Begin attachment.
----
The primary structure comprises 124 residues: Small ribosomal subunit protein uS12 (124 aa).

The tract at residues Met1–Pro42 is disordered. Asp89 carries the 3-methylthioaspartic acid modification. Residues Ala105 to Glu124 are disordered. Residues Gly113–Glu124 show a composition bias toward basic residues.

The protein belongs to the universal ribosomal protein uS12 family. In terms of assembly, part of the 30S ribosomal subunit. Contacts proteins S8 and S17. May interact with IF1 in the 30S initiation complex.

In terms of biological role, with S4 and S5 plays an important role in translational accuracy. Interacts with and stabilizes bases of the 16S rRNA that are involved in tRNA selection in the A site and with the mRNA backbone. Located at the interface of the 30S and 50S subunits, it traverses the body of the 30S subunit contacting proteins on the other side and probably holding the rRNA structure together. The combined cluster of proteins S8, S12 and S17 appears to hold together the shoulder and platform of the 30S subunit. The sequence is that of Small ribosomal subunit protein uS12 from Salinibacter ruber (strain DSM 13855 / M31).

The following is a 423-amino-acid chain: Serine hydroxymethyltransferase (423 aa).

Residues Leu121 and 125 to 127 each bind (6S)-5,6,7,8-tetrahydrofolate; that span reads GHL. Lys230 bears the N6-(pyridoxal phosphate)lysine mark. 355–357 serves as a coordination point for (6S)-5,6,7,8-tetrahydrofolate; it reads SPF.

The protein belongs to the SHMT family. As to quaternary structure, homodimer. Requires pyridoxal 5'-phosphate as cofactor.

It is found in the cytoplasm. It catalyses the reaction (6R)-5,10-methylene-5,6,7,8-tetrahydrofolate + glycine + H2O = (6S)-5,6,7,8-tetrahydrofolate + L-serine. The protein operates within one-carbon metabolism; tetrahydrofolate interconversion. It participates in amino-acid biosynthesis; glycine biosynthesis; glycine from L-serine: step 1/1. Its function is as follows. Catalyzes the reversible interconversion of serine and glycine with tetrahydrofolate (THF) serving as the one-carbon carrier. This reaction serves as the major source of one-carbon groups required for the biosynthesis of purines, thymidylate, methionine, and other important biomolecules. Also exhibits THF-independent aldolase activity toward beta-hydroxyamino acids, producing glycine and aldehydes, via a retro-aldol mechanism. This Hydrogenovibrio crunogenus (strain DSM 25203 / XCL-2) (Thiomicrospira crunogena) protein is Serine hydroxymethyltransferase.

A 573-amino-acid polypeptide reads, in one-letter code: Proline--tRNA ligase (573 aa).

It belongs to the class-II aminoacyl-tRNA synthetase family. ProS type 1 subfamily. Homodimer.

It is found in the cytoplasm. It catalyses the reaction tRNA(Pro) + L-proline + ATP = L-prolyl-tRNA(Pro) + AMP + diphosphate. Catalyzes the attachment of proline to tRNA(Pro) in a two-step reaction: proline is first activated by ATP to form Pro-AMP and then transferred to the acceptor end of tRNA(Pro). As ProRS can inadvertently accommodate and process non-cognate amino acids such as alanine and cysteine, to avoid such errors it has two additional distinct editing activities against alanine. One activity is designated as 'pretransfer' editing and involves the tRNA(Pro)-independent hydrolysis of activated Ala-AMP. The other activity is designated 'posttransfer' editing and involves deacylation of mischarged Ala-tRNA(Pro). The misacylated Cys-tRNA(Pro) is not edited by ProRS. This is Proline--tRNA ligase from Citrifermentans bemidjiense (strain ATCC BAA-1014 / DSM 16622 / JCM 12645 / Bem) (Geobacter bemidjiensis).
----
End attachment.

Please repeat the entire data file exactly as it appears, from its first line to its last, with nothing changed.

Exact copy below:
The primary structure comprises 124 residues: Small ribosomal subunit protein uS12 (124 aa).

The tract at residues Met1–Pro42 is disordered. Asp89 carries the 3-methylthioaspartic acid modification. Residues Ala105 to Glu124 are disordered. Residues Gly113–Glu124 show a composition bias toward basic residues.

The protein belongs to the universal ribosomal protein uS12 family. In terms of assembly, part of the 30S ribosomal subunit. Contacts proteins S8 and S17. May interact with IF1 in the 30S initiation complex.

In terms of biological role, with S4 and S5 plays an important role in translational accuracy. Interacts with and stabilizes bases of the 16S rRNA that are involved in tRNA selection in the A site and with the mRNA backbone. Located at the interface of the 30S and 50S subunits, it traverses the body of the 30S subunit contacting proteins on the other side and probably holding the rRNA structure together. The combined cluster of proteins S8, S12 and S17 appears to hold together the shoulder and platform of the 30S subunit. The sequence is that of Small ribosomal subunit protein uS12 from Salinibacter ruber (strain DSM 13855 / M31).

The following is a 423-amino-acid chain: Serine hydroxymethyltransferase (423 aa).

Residues Leu121 and 125 to 127 each bind (6S)-5,6,7,8-tetrahydrofolate; that span reads GHL. Lys230 bears the N6-(pyridoxal phosphate)lysine mark. 355–357 serves as a coordination point for (6S)-5,6,7,8-tetrahydrofolate; it reads SPF.

The protein belongs to the SHMT family. As to quaternary structure, homodimer. Requires pyridoxal 5'-phosphate as cofactor.

It is found in the cytoplasm. It catalyses the reaction (6R)-5,10-methylene-5,6,7,8-tetrahydrofolate + glycine + H2O = (6S)-5,6,7,8-tetrahydrofolate + L-serine. The protein operates within one-carbon metabolism; tetrahydrofolate interconversion. It participates in amino-acid biosynthesis; glycine biosynthesis; glycine from L-serine: step 1/1. Its function is as follows. Catalyzes the reversible interconversion of serine and glycine with tetrahydrofolate (THF) serving as the one-carbon carrier. This reaction serves as the major source of one-carbon groups required for the biosynthesis of purines, thymidylate, methionine, and other important biomolecules. Also exhibits THF-independent aldolase activity toward beta-hydroxyamino acids, producing glycine and aldehydes, via a retro-aldol mechanism. This Hydrogenovibrio crunogenus (strain DSM 25203 / XCL-2) (Thiomicrospira crunogena) protein is Serine hydroxymethyltransferase.

A 573-amino-acid polypeptide reads, in one-letter code: Proline--tRNA ligase (573 aa).

It belongs to the class-II aminoacyl-tRNA synthetase family. ProS type 1 subfamily. Homodimer.

It is found in the cytoplasm. It catalyses the reaction tRNA(Pro) + L-proline + ATP = L-prolyl-tRNA(Pro) + AMP + diphosphate. Catalyzes the attachment of proline to tRNA(Pro) in a two-step reaction: proline is first activated by ATP to form Pro-AMP and then transferred to the acceptor end of tRNA(Pro). As ProRS can inadvertently accommodate and process non-cognate amino acids such as alanine and cysteine, to avoid such errors it has two additional distinct editing activities against alanine. One activity is designated as 'pretransfer' editing and involves the tRNA(Pro)-independent hydrolysis of activated Ala-AMP. The other activity is designated 'posttransfer' editing and involves deacylation of mischarged Ala-tRNA(Pro). The misacylated Cys-tRNA(Pro) is not edited by ProRS. This is Proline--tRNA ligase from Citrifermentans bemidjiense (strain ATCC BAA-1014 / DSM 16622 / JCM 12645 / Bem) (Geobacter bemidjiensis).